“Give more than you get.”
It’s such a beautiful philosophy.
It inspires generosity, selflessness, and a sense of abundance.
But there’s one place where giving more than you get can backfire spectacularly:
When you show a man how much you have to give without creating space for him to give to you, you start your relationship off on a rocky footing.
Balance is one of the secrets to a lasting relationship between lovers.
And it may require you to rein in your natural tendency to give more than you get…
So that you can wait to receive instead.
A Healthy Ebb and Flow
Any relationship where the giving is mostly one way gets starved of the energy it needs to thrive.
Healthy relationships feel equal.
Even if one person does more than the other, the relationship will thrive as long as they both feel like it balances out in the end.
Of course there will be periods where one person gives more, and periods where the other person gives more.
What keeps the balance is the faith that you will get back as much as you give.
But what happens when one person gives generously and asks for nothing in return?
Does it make the relationship stronger?
Or does it push the other person away?
When It’s Early Days…
When you are just getting to know a guy, you might think it’s important to show him what a good potential girlfriend you would be…
Never realizing that good men are much more interested in what they can do for you.
Good men want to know as soon as possible whether they can contribute to your life.
Do you have space in your life for someone like them?
Do you need what they can uniquely give?
Are you willing to sit back, relax, and enjoy what they have to offer you?
Or are you too busy trying to prove yourself to them?
Good men—like good women—much prefer to give than receive.
It feels more comfortable. It makes them feel strong and generous.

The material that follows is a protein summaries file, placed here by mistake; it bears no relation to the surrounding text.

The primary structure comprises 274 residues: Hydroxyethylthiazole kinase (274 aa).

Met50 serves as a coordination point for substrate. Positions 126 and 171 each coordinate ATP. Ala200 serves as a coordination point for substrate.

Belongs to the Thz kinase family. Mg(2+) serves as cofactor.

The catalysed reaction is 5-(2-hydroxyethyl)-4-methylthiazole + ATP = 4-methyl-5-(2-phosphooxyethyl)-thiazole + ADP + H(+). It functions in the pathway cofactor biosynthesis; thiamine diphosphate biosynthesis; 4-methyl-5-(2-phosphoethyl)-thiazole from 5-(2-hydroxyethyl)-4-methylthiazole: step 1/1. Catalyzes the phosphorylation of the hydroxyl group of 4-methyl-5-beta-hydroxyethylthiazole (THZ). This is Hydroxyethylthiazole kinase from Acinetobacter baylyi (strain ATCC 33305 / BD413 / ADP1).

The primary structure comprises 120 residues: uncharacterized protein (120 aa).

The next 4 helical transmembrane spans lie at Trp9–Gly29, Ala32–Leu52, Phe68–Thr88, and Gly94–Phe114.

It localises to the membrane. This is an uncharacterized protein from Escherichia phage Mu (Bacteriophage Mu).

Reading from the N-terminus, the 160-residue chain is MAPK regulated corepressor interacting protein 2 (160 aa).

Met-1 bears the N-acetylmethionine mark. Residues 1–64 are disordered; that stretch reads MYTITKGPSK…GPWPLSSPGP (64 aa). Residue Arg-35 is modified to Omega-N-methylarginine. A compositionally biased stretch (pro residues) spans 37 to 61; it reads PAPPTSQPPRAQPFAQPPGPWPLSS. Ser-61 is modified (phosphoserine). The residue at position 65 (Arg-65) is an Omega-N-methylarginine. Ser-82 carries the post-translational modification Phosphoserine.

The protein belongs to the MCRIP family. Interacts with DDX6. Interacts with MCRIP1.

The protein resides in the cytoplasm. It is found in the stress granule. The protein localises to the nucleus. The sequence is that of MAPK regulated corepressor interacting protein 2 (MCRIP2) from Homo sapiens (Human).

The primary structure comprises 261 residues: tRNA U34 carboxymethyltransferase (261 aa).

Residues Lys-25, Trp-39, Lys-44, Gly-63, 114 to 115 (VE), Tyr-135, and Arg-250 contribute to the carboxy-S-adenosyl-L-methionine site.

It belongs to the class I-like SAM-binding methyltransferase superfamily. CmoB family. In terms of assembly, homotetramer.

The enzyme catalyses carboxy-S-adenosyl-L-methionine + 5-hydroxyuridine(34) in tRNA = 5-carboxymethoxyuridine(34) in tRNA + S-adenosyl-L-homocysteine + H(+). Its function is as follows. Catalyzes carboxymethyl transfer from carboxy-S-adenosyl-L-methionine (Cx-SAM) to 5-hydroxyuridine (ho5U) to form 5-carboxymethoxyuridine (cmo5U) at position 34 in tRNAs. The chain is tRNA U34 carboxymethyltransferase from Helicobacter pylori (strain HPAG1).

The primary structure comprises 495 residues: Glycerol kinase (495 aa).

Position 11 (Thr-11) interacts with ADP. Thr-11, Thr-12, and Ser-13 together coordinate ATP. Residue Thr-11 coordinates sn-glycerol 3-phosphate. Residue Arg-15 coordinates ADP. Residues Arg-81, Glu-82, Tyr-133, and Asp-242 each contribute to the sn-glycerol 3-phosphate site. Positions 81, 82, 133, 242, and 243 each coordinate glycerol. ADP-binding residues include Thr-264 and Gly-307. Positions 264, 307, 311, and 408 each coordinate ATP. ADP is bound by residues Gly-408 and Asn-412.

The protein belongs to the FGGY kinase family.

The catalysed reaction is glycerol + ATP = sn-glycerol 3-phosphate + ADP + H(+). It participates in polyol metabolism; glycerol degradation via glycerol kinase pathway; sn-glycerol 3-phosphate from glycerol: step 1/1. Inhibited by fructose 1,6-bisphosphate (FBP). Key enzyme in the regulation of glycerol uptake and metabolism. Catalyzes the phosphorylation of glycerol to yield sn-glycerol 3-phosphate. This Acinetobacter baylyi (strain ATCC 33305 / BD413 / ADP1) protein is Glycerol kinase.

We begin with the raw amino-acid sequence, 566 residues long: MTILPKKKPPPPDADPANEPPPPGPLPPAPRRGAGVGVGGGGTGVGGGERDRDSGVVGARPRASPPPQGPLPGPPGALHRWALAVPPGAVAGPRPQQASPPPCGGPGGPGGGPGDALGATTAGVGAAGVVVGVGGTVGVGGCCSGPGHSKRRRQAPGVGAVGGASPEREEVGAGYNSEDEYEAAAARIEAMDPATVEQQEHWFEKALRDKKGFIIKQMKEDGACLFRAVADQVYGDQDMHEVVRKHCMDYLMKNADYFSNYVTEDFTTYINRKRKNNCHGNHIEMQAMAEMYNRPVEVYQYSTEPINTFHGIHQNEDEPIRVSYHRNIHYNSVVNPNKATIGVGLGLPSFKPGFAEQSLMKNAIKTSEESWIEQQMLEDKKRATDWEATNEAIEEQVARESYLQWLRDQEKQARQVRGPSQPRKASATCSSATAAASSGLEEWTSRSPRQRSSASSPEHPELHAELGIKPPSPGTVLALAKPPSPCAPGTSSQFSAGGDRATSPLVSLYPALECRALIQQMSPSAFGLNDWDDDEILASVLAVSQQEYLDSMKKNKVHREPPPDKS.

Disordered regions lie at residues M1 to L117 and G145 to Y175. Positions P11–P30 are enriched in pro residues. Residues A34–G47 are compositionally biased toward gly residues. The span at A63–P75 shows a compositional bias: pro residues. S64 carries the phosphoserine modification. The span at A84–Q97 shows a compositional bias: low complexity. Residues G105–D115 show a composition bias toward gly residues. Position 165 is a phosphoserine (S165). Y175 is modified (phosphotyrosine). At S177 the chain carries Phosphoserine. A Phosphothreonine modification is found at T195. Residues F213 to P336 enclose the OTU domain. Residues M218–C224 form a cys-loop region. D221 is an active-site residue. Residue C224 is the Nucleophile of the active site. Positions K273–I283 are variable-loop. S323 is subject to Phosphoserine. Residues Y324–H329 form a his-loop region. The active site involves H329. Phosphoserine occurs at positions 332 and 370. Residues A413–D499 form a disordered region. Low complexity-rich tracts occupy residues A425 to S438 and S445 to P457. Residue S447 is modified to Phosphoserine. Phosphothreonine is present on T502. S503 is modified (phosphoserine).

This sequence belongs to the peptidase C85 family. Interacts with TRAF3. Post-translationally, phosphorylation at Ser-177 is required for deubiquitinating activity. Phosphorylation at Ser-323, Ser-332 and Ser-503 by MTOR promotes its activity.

They don’t want a woman to serve them. They want to serve the woman they love.
One reason that people tend to fall in the trap of giving generously in the early days is because they’re hoping their gifts convince the other person to stay.
They’re not confident that who they are is enough.
If all she offers him is her company, then surely he’s going to get snatched away by some other woman who offers him a lot more!
It feels like a competition. Whoever showers the guy with the most gifts wins.
Guys who are takers will take those gifts without feeling any responsibility to reciprocate.
Taking your gifts won’t make him feel more emotionally connected. The imbalance is clear even to him. He’ll see you as someone who gives to him, rather than someone he gives to.
Good guys, on the other hand, just want your company.
Being with you is enough.
As your relationship progresses, then you can step up what you do for each other.
But in the very beginning, you want to make sure he’s with you because he likes talking to you and spending time with you—not because of what you do for him.
Give More to Get More
When relationships start to stumble, and a woman feels her partner pulling away, many women respond by giving even more.
It’s this idea of “give more to get more.”
She thinks she can convince him to stay by showing him how good the relationship is, how much she’s willing to do for him, and what he’ll miss if he leaves.
But in fact her giving pushes him away even further. It makes things worse.